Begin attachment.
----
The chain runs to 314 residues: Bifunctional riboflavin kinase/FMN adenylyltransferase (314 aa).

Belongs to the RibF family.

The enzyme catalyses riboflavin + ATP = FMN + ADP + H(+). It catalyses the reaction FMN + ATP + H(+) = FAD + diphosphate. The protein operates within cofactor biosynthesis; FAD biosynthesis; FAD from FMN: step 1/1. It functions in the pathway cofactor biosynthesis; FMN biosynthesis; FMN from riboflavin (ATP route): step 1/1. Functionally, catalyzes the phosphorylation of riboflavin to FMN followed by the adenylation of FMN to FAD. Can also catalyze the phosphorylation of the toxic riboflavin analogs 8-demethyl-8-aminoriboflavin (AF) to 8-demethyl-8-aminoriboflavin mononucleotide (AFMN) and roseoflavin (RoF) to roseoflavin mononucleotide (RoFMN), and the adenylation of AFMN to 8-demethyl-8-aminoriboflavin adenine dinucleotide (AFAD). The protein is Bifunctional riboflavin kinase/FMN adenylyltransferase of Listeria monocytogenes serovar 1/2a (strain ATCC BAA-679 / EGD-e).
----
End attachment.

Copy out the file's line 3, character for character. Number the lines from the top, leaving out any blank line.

The enzyme catalyses riboflavin + ATP = FMN + ADP + H(+). It catalyses the reaction FMN + ATP + H(+) = FAD + diphosphate. The protein operates within cofactor biosynthesis; FAD biosynthesis; FAD from FMN: step 1/1. It functions in the pathway cofactor biosynthesis; FMN biosynthesis; FMN from riboflavin (ATP route): step 1/1. Functionally, catalyzes the phosphorylation of riboflavin to FMN followed by the adenylation of FMN to FAD. Can also catalyze the phosphorylation of the toxic riboflavin analogs 8-demethyl-8-aminoriboflavin (AF) to 8-demethyl-8-aminoriboflavin mononucleotide (AFMN) and roseoflavin (RoF) to roseoflavin mononucleotide (RoFMN), and the adenylation of AFMN to 8-demethyl-8-aminoriboflavin adenine dinucleotide (AFAD). The protein is Bifunctional riboflavin kinase/FMN adenylyltransferase of Listeria monocytogenes serovar 1/2a (strain ATCC BAA-679 / EGD-e).